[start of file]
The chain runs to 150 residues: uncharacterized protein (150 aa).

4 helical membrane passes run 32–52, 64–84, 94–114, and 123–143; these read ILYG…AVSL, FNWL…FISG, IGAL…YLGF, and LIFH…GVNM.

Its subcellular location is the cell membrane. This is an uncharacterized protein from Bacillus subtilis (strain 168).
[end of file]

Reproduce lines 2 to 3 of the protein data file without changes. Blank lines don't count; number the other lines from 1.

4 helical membrane passes run 32–52, 64–84, 94–114, and 123–143; these read ILYG…AVSL, FNWL…FISG, IGAL…YLGF, and LIFH…GVNM.

Its subcellular location is the cell membrane. This is an uncharacterized protein from Bacillus subtilis (strain 168).